Table 1: Percentage Cost of Materials to the Cost of the
Project
Options
Number of response
% Response
Below 20%
2
3
20-30%
2
3
31-40%
4
6
41-50%
16
22
Above 50%
47
66

METERIALS AND METHODS

Table 2: Methods for Keeping Store Records
Methods
No. of occurrence % Response
Using trusted people
2
3
Stock balance sheet
3
4
Storage in computer
3
4
Bin card system
7
10
Daily stock taking
7
10
Log book
9
13
Stock card system
15
21
No response
25
35

This research relies on primary data, which was obtained using questionnaires having both closed and open-ended (un coded) questions; containing varied questions on material wastage and management. It was directed at the respondents relevant to the study including engineers, architects, quantity surveyors, builders and contractors to identify the various sources of waste encountered on construction sites and how these wastes can be minimized and managed. The data obtained were analyzed using tables and statistical indices. The scope of this research is limited to firms in
Lagos, Oyo, Ogun, Ekiti and Ondo States. Lagos is considered to be the nerve of commercial activities in
Nigeria and so the relative volume of construction work there is very high. Other states were chosen to complement that of Lagos.
Furthermore, a sizeable number of all firms chosen to constitute the sample for this research were undertaken one form of construction or the other in different states of the country, therefore information gathered can be broadly applied to the entire nation.

Table 3: Sources of Waste on Building Sites
Sources of waste
Response % Response
Wrong use
6
8
Mismanagement of materials
8
11
Demolition waste
10
14
Conversion waste
14
20
Pilfering and theft
15
21
Negligence
16
23
Fixing
17
24
Wrong specification
21
30
Intra – site transit
22
31
Transport and delivery to site
27
38
Site storage
29
40

RESULTS
Inventory Tools: This aspect shows the importance of materials in building projects and also highlights the need for their effective management and control. Table 1 shows the percentage cost of materials to the total cost of the project. The table shows that 66% of the respondents quoted that the percentage cost of materials to the cost of the project is above 50%, closely followed by 22% who believed that the percentage cost of materials to the cost of the project is between 41and 50%.
Also, it can be observed from Table 2 that a sizeable number of firms did not respond to the method used for keeping store records, while 21% indicated that use of a stock card system is the best, 10% believed that the bin card system is the best. Furthermore 10% believed in the use of daily stocktaking, 13% expressed confidence in the use of the log book.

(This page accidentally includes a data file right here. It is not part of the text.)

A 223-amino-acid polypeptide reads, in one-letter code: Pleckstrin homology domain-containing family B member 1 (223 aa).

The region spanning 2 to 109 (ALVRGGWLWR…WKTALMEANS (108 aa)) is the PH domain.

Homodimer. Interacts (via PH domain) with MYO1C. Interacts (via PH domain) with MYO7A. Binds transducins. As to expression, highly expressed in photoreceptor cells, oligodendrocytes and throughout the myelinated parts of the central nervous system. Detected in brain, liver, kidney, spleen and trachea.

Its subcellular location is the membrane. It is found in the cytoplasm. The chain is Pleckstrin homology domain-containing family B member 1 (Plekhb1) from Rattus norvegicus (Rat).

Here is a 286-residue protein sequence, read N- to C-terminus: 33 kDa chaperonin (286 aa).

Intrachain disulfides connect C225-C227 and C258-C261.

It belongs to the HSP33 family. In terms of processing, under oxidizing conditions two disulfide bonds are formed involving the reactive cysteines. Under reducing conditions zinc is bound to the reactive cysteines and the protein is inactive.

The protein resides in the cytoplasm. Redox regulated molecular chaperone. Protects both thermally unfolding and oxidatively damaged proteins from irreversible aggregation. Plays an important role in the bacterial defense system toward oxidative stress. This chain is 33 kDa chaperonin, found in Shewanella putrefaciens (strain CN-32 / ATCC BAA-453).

On responses on the sources of waste, 40% of the firms agreed that the major source of waste was due to the adoption of a storage system; this was closely followed by 38% of the firms who agreed that the major source of waste was due to transport and delivery to site.
Other sources were also given and the results are presented in Table 3. Other sources of waste pointed out by the respondent but not shown in Table 3 include residual wastes, overestimation of quantities required and the use of unskilled laborers.
As for the incentives for good handling and minimum waste, 41% of the firms agreed that there were incentives for good handling and minimum waste while 59% suggested that there were no incentives. The incentives identified by the firms are listed in Table 4.
Also, Table 5 presented methods of minimizing waste on sites. Other methods of minimizing wastes on sites proposed by some firms are given in Table 6.

Material Utilization: The section presents the methods used by firms to minimize waste on sites, sources of wastes and incentives for good handling and minimum waste. It also considered various means of reusing and recycling wastes on construction sites.

Materials Stock Control and Storage: This section gives an analysis of the data collected on material stock control and storage before its movement to the site for utilization. 981

American J. Applied Sci., 2 (5): 980-984, 2005
Table 8: Origin of Materials Supplied to Site

Table 4: Incentives Identified by 41% of the Firms
Incentives for good handling and minimum waste
* Commendation of hardworking and careful workers in kind and in cash
* Supervision and effective monitoring are experts.
* Giving bonus to workers.
* Regular payment of worker 's salary as time due and provision of medical care for workers in case of accident
* Increasing salary when deemed fit.
* Promoting good handlers.
* Using the right specifications.
* Approving more overtime hours.
* Good design, detailing and erection practice all lead to waste minimization, these should be rewarded periodically in cash or kind.
* Avoid overloading trucks.

Options
Response
Direct purchase from Suppliers
50
From the company’s central store
17
The company usually contracts it out 28
Others
-